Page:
The impact of all those under-the-radar guys has given the Cubs the best ERA in the National League (3.17) and second best overall behind only the Houston Astros. Only the Arizona Diamondbacks (2.50) and Milwaukee Brewers (2.65) have better bullpen ERAs than the Cubs' 2.67 mark in the MLB.

The numbers are good for the 5 guys, obviously, but even more than that, they've been able to give Maddon multiple innings and save arms for other days.

Of the 34 appearances by that group, 15 of them have resulted in more than 3 outs, including Farrell's inspired 5-inning performance in extra innings in New York earlier this month.

On top of talent, the "Iowa pitchers" have all complimented the way the clubhouse and coaching staff has embraced them, allowing them to feel comfortable from Day 1.

This is all by design. This is what the Cubs front office had in mind over the winter, but actually even before that.

They released Justin Grimm in spring training in part because he had no minor-league options remaining. 

Farrell, Rosario, Hancock and Mazzoni all entered the year with multiple options remaining, so they could conceivably fill a similar role next year if they continue to find success and remain with the Cubs.

More than half the season is left to be played, but for right now, these guys have done a heck of a job keeping the Cubs' top relievers fresh while trying to carve out a role for themselves moving forward.

"We've been trying to get to that point for a couple years where we can have optionable relievers that you can kinda shuttle in and out that we trusted," Epstein said. "The best way to make sure your key relievers stay fresh all year is to trust all your relievers so that you're using them all and spreading the workload around.

"And it's been hard to get to that point the last couple years. There was the year Grimm was kinda like that last guy when he was out of options. It's just nice to now have a situation where we have multiple optionable relievers that are doing a reliable job that Joe can trust a little bit. Maybe use the whole 'pen instead of just a handful of guys."

Are the Cubs doomed to repeat history with a dynamic bullpen?

Are the Cubs doomed to repeat history with a dynamic bullpen?

There were several reasons why the Cubs ran into a wall in the National League Championship Series last fall, but maybe none moreso than the ineffectiveness of the bullpen.

In fact, well before the 2017 postseason even started, the Cubs bullpen was already wearing down.

They posted a 4.48 ERA in the second half, including a 4.96 ERA in August and a 4.36 ERA in September. That coming after a 3.26 ERA from the unit before the All-Star Break.

The main reason for the downturn in performance — by the own admission of Joe Maddon and the Cubs front office — is how heavily the team needed to lean on that bullpen.

It's still early May, but it appears the 2018 Cubs are doomed to repeat history.

This year's bullpen ranks third in baseball with a 2.71 ERA, but at what cost?

Here is the list of Cubs relievers on pace to set a new career high in appearances this season:

1. Brandon Morrow
2. Carl Edwards Jr.
3. Pedro Strop
4. Brian Duensing
5. Steve Cishek
6. Mike Montgomery

Edwards, Strop and Cishek are also on track to set new career highs in innings pitched, as well.

The Cubs have been very careful with Morrow, who has had injury issues each year since 2011.

Still, the new Chicago closer is on track for 67 games and 62 innings pitched. He's only touched 60 appearances in a season one time in his career — back in 2007. He last threw more than 62 innings in a season in 2012 when he threw 124.2 innings as a starting pitcher for the Toronto Blue Jays.

Edwards is on pace for 76 games and 81 innings, up from his career marks of 73 games and 66.1 innings set last year.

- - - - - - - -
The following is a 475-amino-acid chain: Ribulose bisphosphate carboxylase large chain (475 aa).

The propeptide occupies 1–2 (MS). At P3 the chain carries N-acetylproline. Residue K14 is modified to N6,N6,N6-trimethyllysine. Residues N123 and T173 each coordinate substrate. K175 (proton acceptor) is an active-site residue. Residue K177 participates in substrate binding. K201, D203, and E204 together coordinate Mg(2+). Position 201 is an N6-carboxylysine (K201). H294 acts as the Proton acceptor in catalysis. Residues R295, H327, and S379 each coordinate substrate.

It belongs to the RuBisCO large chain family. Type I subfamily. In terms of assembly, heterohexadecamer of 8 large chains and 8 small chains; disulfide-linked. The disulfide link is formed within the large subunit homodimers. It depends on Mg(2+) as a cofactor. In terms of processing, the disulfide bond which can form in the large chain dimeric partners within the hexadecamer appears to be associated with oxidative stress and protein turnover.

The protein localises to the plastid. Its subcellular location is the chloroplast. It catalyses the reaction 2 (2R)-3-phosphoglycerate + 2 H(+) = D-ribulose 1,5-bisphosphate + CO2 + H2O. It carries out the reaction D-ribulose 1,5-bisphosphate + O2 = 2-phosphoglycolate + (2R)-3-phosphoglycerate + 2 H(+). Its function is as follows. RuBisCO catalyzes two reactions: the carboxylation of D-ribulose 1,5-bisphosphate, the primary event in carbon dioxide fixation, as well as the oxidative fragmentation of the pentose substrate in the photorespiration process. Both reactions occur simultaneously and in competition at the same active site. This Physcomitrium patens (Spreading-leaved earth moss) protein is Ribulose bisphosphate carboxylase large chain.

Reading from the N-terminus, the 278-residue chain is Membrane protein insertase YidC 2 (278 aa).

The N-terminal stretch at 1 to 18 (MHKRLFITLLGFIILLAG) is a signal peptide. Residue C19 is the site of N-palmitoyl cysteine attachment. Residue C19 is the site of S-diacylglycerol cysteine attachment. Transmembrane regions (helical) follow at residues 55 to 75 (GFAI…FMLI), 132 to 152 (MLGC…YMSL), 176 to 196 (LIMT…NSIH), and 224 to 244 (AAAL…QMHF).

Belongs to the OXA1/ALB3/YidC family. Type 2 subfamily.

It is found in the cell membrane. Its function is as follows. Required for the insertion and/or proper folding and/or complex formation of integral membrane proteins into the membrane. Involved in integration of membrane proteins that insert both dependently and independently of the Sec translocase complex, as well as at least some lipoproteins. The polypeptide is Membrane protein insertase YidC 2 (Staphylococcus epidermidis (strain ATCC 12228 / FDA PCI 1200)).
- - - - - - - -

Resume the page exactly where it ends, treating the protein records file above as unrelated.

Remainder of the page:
Strop (pace of 71 games, 71 innings) last made 70 appearances in 2012, the same year he set a career high in innings pitched (66.1).

Cishek's workload is even more worrisome, on pace for 81 games and 76.2 innings, well above his career mark of 69 games and 69.2 innings (both in 2013). He's worked in half the Cubs games this year already.

The main culprit for the overworked bullpen is a starting staff that ranks 24th in baseball in innings pitched as of Thursday morning.

Simply, the rotation has not worked deep enough into games on a consistent basis either because of inefficency (racking up 100 pitches in only 5 or 6 innings) or ineffectiveness.

It's also the nature of the game nowadays, with every organization "woke" to the idea that starting pitchers struggle when facing a batting order for the third time.

And it's hard for Maddon not to want to turn to a bullpen that features five guys with an ERA under 2.20 (Duensing, Edwards, Morrow, Strop, Cishek).

"The bullpen's actually coming on right now," Maddon said. "If we can continue to parcel out the work and not beat anybody up, I think we can continue to see them get even better. You're gonna see velocity numbers up."

The Cubs are currently using their eighth and final spot in the bullpen as a shuttle from Triple-A Iowa, bringing up guys who can give them innings and permit more rest for the main guys.

The Cubs bullpen could also receive an overall boost if Justin Wilson continues to find his form.

Wilson is used to the workload he's on pace for (67 games, 62.1 innings) out of the 'pen and has really come on strong lately. After walking 11 batters in his first 8.2 innings in 2018, the veteran lefty has not walked a batter the last five times out, permitting only a run on five hits in that span (4.2 innings).

When the Cubs traded for Wilson last summer, there was talk of him joining the conversation as the 2018 closer. But head-scratching control issues have plagued him since.

If he can be more like the pitcher he was in Detroit or Pittsburgh, Wilson can take pressure off guys like Cishek, Strop, Edwards and Morrow in tight games.

"You look at Wilson — that's what I'm talking about," Maddon said. "You saw with Justin [Tuesday]. That's so intriguing. He's been like that the last couple times out.

"If he's able to nail it down like that, he gives us so many more late-inning options, which he's done before. I believe it's there and it's going to happen, so I've said it before — he's a linchpin.

"If he really gets to that point — that strike-throwing with that incredibly lively stuff at home plate — he can make a big difference."